This second week went pretty smoothly. I was able to get advice from other people about how I should make my activity more organized. I was able to witness that the setting of the room affect how the children participate. The presenter for the magic show set up the… Read more →
The following is a post by IDAAY gues blogger Jazmine:
Hi my name is Jazmine and today I came up with a movie. The movie is called the Worst Nightmare, which is a horror film. This movie is about me and my friends go to see this movie called Smiley after the movie we head home and it becomes real. The killer is in my house and I go look for my friends but the killer is killing all my friends, one by one. I wake up and everything just disappeared and I find out nun of it was true.
The actors in my Movie are Me, Myself, Fahiem, Dequan, Leroy and Sharmar. The people that helped me where Brittany, Mr. Oseby, Mr. Khaleef and that’s it.
My inspiration for writing the was my love of watching horror movies and that made me want to come up with my own horror movie and then if people like it the I would probably make a part 2.
My favorite part about making this movie was that it was fun. I never made a movie before so its like really fun and hard at some times and I just got to have fun with all my cast and stuff like that.
This past week we pushed our Mazes into one last bit of development as we start gearing up for Connected Messages. We tested how well our Squishy Circuit mazes work when kept in boxes over a period of time and found that they can still conduct but it’s not the best medium for long term development. After working on them for a couple days they dry up and the loosely connected play-doh separates.
After troubleshooting with water and MORE PLAY-DOH we went back to our earlier paper circuits with some new copper tape and a more manageable work/play board. This will allow us to start working on some Scratch Scoreboard/Game tests while populating our Connected Messages mural.
6/11/2013 was my first day at the Widener Branch. There was another program called the “Leap” running at the same time I was supposed to do my activity. I’ve worked with other Leap members but I’m usually helping them with their activities instead of trying to take kids away from their program. So the first 30 minutes since I started… Read more →
During this week at IDAAY we explored a Squishy Circuits and the Makey makey. Everyone really enjoyed playing different computer games with their own hand made controller. From there we broke out the green screen which is were things really picked up. We started to play with editing from photos but with the help of everyone at the Hot Spot will soon be moving to videos!
Last week we broke out some toys and started to make! Inspired by some of the kids who were running around the neighborhood, playing with nerf guns, but with no darts, I broke out some of my very first making projects.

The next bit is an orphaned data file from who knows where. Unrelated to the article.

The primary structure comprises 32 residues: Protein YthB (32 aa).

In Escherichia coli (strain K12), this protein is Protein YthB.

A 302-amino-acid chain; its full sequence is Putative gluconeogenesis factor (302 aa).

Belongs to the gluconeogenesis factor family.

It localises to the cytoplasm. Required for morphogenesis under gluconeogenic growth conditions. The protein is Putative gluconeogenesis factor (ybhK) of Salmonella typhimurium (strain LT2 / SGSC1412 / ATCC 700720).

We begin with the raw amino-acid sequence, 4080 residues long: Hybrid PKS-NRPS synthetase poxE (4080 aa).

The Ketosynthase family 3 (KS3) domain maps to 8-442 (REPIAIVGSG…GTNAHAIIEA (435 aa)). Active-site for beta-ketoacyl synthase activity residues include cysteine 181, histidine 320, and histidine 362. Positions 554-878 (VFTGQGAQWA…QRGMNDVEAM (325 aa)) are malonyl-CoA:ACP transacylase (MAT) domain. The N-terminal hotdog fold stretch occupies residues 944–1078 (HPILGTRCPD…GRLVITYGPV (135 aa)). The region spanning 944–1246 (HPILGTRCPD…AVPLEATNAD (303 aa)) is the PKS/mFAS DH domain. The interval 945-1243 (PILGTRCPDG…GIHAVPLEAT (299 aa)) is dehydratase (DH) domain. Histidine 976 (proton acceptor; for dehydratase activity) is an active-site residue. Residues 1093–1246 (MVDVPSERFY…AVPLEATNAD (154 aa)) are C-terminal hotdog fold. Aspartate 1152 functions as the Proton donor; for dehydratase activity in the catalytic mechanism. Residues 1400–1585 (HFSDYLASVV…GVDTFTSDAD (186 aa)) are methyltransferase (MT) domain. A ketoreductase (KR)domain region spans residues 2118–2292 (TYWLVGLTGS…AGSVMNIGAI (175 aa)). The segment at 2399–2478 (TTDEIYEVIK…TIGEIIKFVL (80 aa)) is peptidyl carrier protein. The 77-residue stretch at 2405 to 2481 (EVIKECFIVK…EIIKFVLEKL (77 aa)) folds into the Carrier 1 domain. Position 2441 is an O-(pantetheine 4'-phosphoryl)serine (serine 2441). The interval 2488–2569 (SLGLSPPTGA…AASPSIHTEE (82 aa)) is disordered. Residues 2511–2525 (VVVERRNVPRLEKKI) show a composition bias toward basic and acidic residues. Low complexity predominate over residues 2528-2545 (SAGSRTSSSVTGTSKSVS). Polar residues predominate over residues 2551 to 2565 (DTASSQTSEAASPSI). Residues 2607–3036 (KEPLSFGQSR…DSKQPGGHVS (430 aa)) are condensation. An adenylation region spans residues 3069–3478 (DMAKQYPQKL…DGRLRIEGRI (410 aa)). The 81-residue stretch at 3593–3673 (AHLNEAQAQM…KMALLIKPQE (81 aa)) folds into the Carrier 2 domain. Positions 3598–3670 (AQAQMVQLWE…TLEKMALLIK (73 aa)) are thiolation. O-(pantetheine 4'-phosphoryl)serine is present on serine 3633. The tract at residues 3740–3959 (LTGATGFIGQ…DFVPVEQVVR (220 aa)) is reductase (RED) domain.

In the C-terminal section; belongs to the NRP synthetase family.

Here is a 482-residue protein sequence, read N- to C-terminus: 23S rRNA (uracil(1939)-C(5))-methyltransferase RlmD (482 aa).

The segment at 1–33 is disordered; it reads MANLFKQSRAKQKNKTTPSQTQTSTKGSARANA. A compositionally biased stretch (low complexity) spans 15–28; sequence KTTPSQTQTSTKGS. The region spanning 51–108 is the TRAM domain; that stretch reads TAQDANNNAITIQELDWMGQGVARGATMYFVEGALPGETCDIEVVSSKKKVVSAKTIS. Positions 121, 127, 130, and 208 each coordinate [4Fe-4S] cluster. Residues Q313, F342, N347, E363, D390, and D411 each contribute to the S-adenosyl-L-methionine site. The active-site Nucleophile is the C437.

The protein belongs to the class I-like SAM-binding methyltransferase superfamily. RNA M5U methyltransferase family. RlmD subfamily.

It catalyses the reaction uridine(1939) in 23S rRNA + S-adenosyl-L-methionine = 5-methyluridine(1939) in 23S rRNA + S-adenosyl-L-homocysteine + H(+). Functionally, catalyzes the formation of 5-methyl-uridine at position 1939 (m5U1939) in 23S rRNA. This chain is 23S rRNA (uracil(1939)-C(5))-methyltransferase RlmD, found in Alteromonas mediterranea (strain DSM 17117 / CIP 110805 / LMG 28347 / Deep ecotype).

Back when I was much younger, many a weekend evening was spend modifying nerf guns, making darts and battling it out with my friends. In fact, early in the days of Instructables, I wrote an how-to guide of my old hobby. When I saw the kids, it brought it all back to me, and I realized how important nerf guns were to me becoming the maker that I am.
So I broke out some of my old guns, and we set off to making some darts. After we were up and running, I decided I needed to break out something a bit more technical and set off to make an Arduino powered target board. Using a few 2″x2″ FSR sensors, we built the frame and began to program the Arduino. As we were soon to find out, the clocking speed of the Arduino was simply too slow to detect the instanteous contact of the dart, and so the project was scrapped for the day. However, returning and attempting to code in C or assembly will speed up the clocking and should make it work perfectly!
We also broke out another gem of my early years; the control panel to an arcade cabinet I made many years ago. Rather than using the old board that had once powered it, I opted to have the kids wire it to the Makey Makey and pull up some games to play on it. The kids loved playing on the arcade controls, but we need to find a better set of games to play!
Next week we’ll play around more with our control panel, and start exploring the large scale hovercraft…that I have yet to tell the kids about, saving the reveal for the moment it carries one of the kids off on a pocket of frictionless air!
So I finally brought out the squishy circuit project. As expected it was a big hit with all the kids (even the ones who have been too cool to participate).
After explaining the basic concept of how the thing works and what will cause a short circuit the kids went off trying to find different ways to make it work as well as trying to find as many ways to short circuit the thing as humanly possible! I was glad to see the willingness to see what the materials could do. I tried to be as hands off as possible, only instructing that the play-doh not be thrown (but it happened anyway) and that the play-doh not leave the table (but it happened anyway).
They hooked the play-doh directly up to the battery, hooked up the LED directly to the battery, put the circuits on their faces (believe me, I tried to get them to stop although I shared their enthusiasm for trying different things). One girl made two bracelets, one kid encased his fingers with the play-doh and lit the LED that way. The range of ideas was great, and the excitement lasted all day.
But after working with bits and pieces of cardboard, tape, markers, etc, I was really happy to work on a project that took about a minute to clean up afterward. This was the perfect thing to lead into the Connected Messages mural project we’re getting started with here in Philadelphia as it involves teaching the basics of simple circuitry.